First Published in 2010. Routledge is an imprint of Taylor & Francis, an informa company.
Representing a broad range of ethnic diversity, these in-depth profiles present fascinating accounts of lives and careers, the circumstances under which works were produced, and their literary significance. Each profile also includes critical evaluation, a list of the author's principal works with date first published, a list of major critical works, and a portrait or photograph where available.
Essays discuss the extinction of the passenger pigeon, the bird hat craze of the late nineteenth century, pink flamingoes, nature stores, nature documentaries on television, and what each reveals about our attitudes towards nature
A persevering penguin is determined to fly in this adorably inspiring Classic Board Book from the creator of Red Hat and Red Sled. Although little Penguin has the soul of an eagle, his body wasn’t built to soar. But Penguin has an irrepressible spirit, and he adamantly follows his dreams to flip, flap, fly! Even if he needs a little help with the technical parts, this penguin is ready to live on the wind.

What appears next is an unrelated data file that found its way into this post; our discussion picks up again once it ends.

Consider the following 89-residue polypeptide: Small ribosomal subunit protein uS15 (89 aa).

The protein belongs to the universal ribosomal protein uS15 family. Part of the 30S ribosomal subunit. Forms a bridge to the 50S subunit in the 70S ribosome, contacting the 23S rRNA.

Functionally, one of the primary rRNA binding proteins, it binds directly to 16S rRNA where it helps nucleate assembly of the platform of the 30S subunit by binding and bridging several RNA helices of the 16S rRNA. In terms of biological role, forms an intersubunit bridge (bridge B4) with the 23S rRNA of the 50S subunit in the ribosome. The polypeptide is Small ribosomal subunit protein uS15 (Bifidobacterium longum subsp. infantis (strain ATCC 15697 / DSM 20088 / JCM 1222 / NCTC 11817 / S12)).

The Congressional Record is the official record of the proceedings and debates of the United States Congress. It is published daily when Congress is in session. The Congressional Record began publication in 1873. Debates for sessions prior to 1873 are recorded in The Debates and Proceedings in the Congress of the United States (1789-1824), the Register of Debates in Congress (1824-1837), and the Congressional Globe (1833-1873)